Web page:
"The women doctors realized the nurses knew everything and they were our allies. That helped us get through," Meadows says. As a student at Hahnemann University School of Medicine, the one thing Weiss was certain she didn't want to be was an ob/gyn — which, even in the late 1980s, was a fairly male-dominated field — but a rotation changed her mind.
"I discovered how amazing pregnancy is. How can our bodies reject kidney transplants, yet when it comes to pregnancy, you have 50 percent foreign proteins and DNA in your body that doesn't get rejected?" Weiss says. "People thought I was crazy for going into a specialty that would take me away from home at all hours of the night. They told me I couldn't have a family life and I would be hit with malpractice cases. All I ever said back was 'but I like it.'"
Espinoza found her specialty even before attending medical school: Her own history of acne and an undergraduate job at a UCLA clinic exposed her to the field of cosmetic dermatology. She soon fell in love with laser medicine and its applications for a range of skin conditions. At the time this modality was in its infancy and just coming into vogue on the West Coast, and she saw a valuable business and career opportunity to bring the technology east.
Likewise, Schreyer has always known she wanted to go into emergency medicine. She finds the spontaneity of the work, the constant improvisation and hustle, exciting. She also had a sense that shift work would actually allow her to more easily manage parenting and family life, when the time came. "I think the field in general attracts strong women, and I see that in the women who take on leadership roles," she says.
Forging a Career Path
Leadership, entrepreneurship, education — finding a niche and using it to make a difference distinguishes these women in their careers, whether it's a platform to share their expertise or a seat at the table with key decision makers. Along the way, they've sought help from mentors and mentored younger women in turn.
In 1972, Meadows was recruited for a fellowship at the Children's Hospital of Philadelphia, where she worked with her mentor Audrey Evans, a pioneer in the field. After realizing that there was very little research that followed up on the outcomes for childhood cancer survivors, Meadows got involved in clinical research. Her groundbreaking work made her an international leader in the field and helped evolve treatment methods to protect patient health. "In a small way I was able to change the outlook for kids, from not just surviving cancer to being able to live lives free from some of the untoward consequences that the treatment created for patients."
Meadows served as chief of pediatric oncology at CHOP for 10 years. She also was the first director of the National Cancer Institute's Office of Cancer Survivorship.
Weiss took on leadership roles as early as residency and won several resident research awards. Later she became director of the residency program and medical director of risk management for the Lehigh Valley Physician Group. Throughout her career, even as she was named vice chair and medical director of the Breast Care Center at Carilion Clinic, became chair of ob/gyn, and was promoted to her current role as CMO, she says she didn't encounter any gender-based obstacles, and she is thankful for that.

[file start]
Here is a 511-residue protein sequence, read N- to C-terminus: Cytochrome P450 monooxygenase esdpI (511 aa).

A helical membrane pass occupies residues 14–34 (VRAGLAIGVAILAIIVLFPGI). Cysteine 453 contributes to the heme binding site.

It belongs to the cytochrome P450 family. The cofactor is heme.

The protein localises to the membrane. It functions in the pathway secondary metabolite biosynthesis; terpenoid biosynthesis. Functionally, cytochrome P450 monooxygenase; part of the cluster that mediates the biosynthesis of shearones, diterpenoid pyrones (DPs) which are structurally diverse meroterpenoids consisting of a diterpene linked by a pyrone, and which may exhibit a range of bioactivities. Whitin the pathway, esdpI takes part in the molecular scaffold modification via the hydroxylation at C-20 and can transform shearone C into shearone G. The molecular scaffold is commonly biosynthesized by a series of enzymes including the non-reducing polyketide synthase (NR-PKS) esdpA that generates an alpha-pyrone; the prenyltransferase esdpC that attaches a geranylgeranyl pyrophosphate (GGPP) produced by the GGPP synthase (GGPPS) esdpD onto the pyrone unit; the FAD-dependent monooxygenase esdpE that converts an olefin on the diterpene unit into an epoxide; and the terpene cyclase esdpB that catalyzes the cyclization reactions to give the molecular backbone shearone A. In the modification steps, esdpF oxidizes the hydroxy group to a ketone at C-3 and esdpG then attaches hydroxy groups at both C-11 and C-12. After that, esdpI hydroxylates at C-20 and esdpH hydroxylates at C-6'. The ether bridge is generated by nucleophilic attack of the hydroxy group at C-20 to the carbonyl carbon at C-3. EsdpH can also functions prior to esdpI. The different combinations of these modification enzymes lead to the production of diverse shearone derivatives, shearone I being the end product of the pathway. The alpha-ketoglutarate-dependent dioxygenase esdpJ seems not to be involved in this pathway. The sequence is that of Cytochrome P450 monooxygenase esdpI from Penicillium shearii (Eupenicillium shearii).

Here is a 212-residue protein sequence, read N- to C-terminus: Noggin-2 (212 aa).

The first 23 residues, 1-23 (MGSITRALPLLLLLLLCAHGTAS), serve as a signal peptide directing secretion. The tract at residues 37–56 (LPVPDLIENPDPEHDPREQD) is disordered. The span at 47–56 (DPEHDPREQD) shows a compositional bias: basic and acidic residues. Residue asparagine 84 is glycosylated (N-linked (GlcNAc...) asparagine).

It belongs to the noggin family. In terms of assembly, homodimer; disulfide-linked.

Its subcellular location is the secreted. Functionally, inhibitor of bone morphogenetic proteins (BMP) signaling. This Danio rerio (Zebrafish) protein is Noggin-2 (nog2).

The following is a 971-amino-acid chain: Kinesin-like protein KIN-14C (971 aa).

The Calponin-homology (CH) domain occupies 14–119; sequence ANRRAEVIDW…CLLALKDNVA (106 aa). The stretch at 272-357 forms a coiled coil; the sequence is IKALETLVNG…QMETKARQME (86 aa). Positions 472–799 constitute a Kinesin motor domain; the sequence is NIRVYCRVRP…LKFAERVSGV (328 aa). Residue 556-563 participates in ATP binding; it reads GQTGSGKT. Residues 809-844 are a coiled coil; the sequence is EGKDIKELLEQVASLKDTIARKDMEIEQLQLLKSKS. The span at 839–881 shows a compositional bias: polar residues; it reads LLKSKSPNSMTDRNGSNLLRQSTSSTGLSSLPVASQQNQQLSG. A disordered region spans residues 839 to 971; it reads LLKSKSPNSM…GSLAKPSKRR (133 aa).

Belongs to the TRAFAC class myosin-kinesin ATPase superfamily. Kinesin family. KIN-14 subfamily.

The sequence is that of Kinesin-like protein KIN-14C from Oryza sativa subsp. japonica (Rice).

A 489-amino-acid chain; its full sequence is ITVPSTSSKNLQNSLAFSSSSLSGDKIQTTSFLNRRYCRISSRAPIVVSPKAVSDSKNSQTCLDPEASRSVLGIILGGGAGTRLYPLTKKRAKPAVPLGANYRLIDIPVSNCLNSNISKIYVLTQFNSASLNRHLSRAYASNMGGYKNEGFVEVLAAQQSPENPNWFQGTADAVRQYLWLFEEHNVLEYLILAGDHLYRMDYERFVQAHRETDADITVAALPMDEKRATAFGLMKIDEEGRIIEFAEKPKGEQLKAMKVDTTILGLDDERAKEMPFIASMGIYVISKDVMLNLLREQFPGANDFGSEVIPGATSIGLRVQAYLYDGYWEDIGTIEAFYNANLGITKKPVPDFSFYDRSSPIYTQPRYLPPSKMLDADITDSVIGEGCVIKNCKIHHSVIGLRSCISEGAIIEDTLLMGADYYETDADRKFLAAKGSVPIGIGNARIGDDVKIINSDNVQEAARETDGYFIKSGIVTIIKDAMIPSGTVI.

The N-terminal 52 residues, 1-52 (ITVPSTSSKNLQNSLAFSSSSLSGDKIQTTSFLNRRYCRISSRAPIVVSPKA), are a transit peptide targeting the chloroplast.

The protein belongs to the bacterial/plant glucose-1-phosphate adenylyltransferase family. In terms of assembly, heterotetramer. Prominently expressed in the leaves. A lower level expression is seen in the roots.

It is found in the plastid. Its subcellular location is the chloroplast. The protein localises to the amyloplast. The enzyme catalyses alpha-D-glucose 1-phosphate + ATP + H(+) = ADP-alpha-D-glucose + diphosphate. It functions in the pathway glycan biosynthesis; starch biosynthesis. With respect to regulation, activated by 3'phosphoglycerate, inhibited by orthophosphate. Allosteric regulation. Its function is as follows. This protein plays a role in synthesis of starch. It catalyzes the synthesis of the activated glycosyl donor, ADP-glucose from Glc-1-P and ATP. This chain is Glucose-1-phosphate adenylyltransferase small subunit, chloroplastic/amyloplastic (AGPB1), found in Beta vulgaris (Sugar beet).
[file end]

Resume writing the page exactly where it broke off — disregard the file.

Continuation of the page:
Despite her expanded responsibilities, Weiss remains clinically active as a professor of ob/gyn at Virginia Tech Carilion School of Medicine.
"I have a vested interest in women's health because I'm a woman, too. I've had difficult pregnancies. And I'm now almost 53 years old, so I'm looking toward issues like menopause and osteoporosis management. I don't think you need to be female to take great care of pregnant women. But you can definitely relate to what patients are going through," Weiss says.
With the support of her husband, a Drexel Cardiology Fellowship alum, Espinoza decided to follow her dream of essentially creating a subspecialty, starting with opening her own practice.
"I always knew I loved the entrepreneurial side of medicine, but I also realized it was harder to break into business as a woman. I bought my first laser in 2005 and built my own private practice of cosmetic and laser medicine while working at a wellness center, seeking additional training opportunities to combine dermatology, cosmetic surgery and laser medicine."
The multidisciplinary La Chelé Medical Aesthetics clinic opened in 2008 in Bucks County, Pennsylvania. Espinoza works seven days a week, but loves every minute of it. In addition to running her business, she teaches medical students, conducts clinical research, consults with multiple pharmaceutical and laser companies and travels the world speaking about the future of the field. It hasn't always been easy, she says, and challenges remain.
"Clinical research is still hugely male-dominated, as are a lot of specialties in medicine. My hybrid specialty didn't even exist when I started out so it's been a rough road getting to where I am, breaking down barriers, and I couldn't have done it without my mentors, many of whom have been women in business."
Espinoza says she has seen huge changes in her field. She's proud of the fact that she employs 25 women, and that she has been invited to speak at international conferences, join pharmaceutical advisory boards and donate services to more than 270 nonprofit organizations. La Chelé will soon be in its third phase of expansion, adding another 5,000 square feet.
Now an assistant professor of emergency medicine at Temple University's Lewis Katz School of Medicine, Schreyer works in the emergency room and conducts research. As a young faculty member, she has taken on a host of leadership roles, including quality officer for the Department of Emergency Medicine, director of the Emergency Medicine Administrative Fellowship (which she developed), and co-director of the Quality and Patient Safety Curriculum for the medical school. She also serves as a mentor for residents, medical students and academic associates.